The first one to replace Liz Truss. The race favorite says he is not going to run

The first one to replace Liz Truss. The race favorite says he is not going to run

After Liz Truss resigned, the Conservative Party began electing a new leader. British Defense Minister Ben Wallace, cited as one of the favorites to replace Truss, announced on Friday that he would not be running for the role of Conservative party leader and, consequently, prime minister. He suggested that he would support the former head of government, Boris Johnson. House of Commons leader Penny Mordaunt was the first to officially declare on Friday afternoon that she would be racing.

After British Prime Minister Liz Truss announced his resignation, the leader of the influential Conservative Party’s 1922 Committee, Graham Brady, announced that the election of the new Tory chairman, who would also take over the head of government, should be decided by Friday 28 October. The Reuters agency has identified seven potential successors to the shortest-ruling prime minister in the country’s history.

READ MORE: Truss leaves. Seven potential successors

Liz Truss resignsPAP / EPA / ANDY RAIN

The defense minister says he will not take part in the race for the office of prime minister

Defense Minister Ben Wallace announced on Friday that he would not run for the head of the Conservative Party.

This declaration is of great importance for the result of the party elections, because he is the best-rated member of the government and was perceived as the person who is most able to unite the party engulfed in internal disputes. His support – even if it is not yet definitive – increases Johnson’s chances of returning to the prime minister’s office.

When asked on Friday if he intended to run for party leader position, Wallace replied, “You must really, really think this is a job for you.” As for me, I can add that I feel that I can bring the greatest value to the Ministry of Defense by ensuring the safety of people. This is the job I have been doing and this is the job I am going to continue doing. So I am not going to run for prime minister.

British Defense Minister Ben Wallace PAP / EPA / TOLGA AKMEN

Who will the potential favorite support?

Wallace also chose not to seek leadership in July after Johnson announced his resignation, though polls indicated that he would be the main favorite to win.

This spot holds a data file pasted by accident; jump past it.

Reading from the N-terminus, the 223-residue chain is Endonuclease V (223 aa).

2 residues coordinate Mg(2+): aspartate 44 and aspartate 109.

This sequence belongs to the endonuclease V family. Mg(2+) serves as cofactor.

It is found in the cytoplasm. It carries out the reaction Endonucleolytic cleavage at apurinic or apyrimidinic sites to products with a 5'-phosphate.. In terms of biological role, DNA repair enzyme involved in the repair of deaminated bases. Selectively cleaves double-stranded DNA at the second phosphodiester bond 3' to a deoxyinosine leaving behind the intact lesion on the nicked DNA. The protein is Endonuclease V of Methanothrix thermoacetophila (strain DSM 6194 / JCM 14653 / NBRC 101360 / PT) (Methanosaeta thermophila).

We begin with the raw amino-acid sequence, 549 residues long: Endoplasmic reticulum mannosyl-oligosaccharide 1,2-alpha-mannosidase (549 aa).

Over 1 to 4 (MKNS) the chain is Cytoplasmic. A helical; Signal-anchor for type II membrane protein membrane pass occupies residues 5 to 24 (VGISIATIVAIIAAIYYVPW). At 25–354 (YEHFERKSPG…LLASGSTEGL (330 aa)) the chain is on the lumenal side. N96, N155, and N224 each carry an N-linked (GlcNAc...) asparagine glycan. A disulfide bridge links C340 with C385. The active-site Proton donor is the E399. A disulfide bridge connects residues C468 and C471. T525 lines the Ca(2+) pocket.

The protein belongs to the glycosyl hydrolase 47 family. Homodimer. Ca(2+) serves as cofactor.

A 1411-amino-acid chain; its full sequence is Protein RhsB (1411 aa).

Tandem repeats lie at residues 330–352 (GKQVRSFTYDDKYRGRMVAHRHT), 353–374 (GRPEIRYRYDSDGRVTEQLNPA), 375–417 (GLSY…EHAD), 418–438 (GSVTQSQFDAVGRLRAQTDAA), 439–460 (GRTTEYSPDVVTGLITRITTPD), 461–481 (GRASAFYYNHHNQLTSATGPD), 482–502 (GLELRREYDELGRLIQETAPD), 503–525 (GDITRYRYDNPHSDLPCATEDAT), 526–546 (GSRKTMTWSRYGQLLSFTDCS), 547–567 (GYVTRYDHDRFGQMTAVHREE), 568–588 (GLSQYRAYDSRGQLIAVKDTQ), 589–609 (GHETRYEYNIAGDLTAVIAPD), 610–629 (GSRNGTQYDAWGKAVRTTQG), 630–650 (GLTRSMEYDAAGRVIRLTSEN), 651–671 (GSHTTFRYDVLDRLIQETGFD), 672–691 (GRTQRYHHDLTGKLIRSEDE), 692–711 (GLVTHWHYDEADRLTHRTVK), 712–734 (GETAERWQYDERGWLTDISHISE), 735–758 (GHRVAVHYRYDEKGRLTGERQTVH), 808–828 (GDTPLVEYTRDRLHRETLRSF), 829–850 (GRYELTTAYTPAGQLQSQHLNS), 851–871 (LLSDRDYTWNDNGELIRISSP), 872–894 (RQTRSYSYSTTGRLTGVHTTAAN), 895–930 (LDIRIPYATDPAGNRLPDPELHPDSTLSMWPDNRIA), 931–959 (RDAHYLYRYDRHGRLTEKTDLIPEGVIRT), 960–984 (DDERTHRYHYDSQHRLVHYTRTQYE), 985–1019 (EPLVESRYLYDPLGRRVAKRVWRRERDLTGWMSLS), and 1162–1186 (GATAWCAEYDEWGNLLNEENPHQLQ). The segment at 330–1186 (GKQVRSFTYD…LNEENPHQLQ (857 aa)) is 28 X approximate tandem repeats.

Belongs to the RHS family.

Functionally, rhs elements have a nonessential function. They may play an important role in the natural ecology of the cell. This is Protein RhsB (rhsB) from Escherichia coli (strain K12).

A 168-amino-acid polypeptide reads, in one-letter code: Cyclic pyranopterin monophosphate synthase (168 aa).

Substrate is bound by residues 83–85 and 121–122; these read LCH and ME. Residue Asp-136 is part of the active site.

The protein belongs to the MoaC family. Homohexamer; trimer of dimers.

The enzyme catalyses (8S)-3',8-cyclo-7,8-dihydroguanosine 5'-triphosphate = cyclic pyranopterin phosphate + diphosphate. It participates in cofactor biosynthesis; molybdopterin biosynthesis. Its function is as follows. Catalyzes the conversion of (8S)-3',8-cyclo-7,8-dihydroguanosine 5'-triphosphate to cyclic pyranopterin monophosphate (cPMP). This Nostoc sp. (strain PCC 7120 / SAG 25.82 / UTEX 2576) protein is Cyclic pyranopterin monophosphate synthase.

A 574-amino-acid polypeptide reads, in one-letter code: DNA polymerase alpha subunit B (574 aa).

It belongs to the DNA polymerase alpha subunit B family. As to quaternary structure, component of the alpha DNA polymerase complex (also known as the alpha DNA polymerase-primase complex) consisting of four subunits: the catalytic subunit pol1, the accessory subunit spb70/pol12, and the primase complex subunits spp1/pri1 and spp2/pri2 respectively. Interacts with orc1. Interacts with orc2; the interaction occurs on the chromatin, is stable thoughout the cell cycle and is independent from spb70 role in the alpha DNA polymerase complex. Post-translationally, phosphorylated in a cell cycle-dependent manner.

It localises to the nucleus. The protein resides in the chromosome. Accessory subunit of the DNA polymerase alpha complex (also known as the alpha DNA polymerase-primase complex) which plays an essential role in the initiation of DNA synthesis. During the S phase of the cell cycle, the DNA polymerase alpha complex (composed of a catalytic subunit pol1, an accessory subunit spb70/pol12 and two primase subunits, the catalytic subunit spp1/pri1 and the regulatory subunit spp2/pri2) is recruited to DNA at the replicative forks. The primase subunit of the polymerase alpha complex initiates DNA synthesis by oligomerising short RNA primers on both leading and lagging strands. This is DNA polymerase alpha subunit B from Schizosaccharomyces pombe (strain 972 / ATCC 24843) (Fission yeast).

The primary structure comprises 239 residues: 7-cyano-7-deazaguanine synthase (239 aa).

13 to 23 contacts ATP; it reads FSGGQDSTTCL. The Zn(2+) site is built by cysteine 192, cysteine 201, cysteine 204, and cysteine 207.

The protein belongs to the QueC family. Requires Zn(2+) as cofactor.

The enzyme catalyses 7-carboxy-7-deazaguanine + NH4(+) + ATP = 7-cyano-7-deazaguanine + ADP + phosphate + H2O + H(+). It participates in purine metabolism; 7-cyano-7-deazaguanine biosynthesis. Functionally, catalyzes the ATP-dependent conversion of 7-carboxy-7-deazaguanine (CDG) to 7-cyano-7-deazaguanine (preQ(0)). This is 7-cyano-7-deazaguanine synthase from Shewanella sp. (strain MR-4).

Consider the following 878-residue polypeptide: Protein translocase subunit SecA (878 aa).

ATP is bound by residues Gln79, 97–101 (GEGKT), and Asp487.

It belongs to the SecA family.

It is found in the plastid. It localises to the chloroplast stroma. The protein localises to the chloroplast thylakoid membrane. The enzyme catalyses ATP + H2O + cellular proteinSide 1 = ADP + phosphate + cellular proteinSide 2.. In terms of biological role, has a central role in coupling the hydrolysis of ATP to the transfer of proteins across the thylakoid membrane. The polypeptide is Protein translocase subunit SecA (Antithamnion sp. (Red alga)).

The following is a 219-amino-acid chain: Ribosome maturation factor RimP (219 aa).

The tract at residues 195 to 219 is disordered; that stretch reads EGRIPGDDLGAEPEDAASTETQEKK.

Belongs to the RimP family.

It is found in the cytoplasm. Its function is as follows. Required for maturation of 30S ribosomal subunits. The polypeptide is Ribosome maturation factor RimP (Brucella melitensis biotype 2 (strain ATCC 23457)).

As for who he would support in the election, Wallace explained that he needed to consider candidates’ approaches to pressing national security concerns and their plans for defense spending. He added that he also recognized the issue of the electoral mandate and the fact that the Conservatives would already have a third prime minister since their election victory in 2019. Boris Johnson – he declared.

Wallace’s resignation means the fight for leadership is likely to be between Johnson, former Finance Minister Rishi Sunak, and House of Commons leader Penny Mordaunt.

The first one to schedy after Truss

Mordaunt was the first to officially declare on Friday afternoon that she would run for the leadership of the ruling Conservative Party and, consequently, for the office of British Prime Minister.

“I have been encouraged by the support of my colleagues who want a new opening, a united party and leadership in the national interest. I am running to become the leader of the Conservative Party and your prime minister – to unite our country, deliver on our promises and win the next general election,” Mordaunt wrote on Twitter.

Mordaunt is one of the three most likely to win the ongoing elections, although so far only 16 MPs have publicly declared their support for her, while former Finance Minister Rishi Sunak has 64 club mates behind him and former Prime Minister Boris Johnson – 36.

Penny Mordaunt

Three favorites

To qualify for the election, contenders for leadership must enlist the support of at least 100 members of the Conservative MPs by Monday afternoon. Such a high threshold means that a maximum of three candidates may take part in the elections.

In the summer, after Johnson announced his resignation, Mordaunt ran for the leadership of the Conservative Party and became their dark horse in the early stages of the elections – in subsequent votes in the parliamentary club she was second, behind Sunak, and only in the last round of parliamentary votes was she overtaken by Truss by eight votes. After dropping out of the race, she endorsed Truss.

According to polls, both Mordaunt and Sunak are losing a hypothetical match among the party’s rank and file members with Johnson, and they will choose a leader from among the final two.

Main photo source: PAP / EPA / ANDY RAIN

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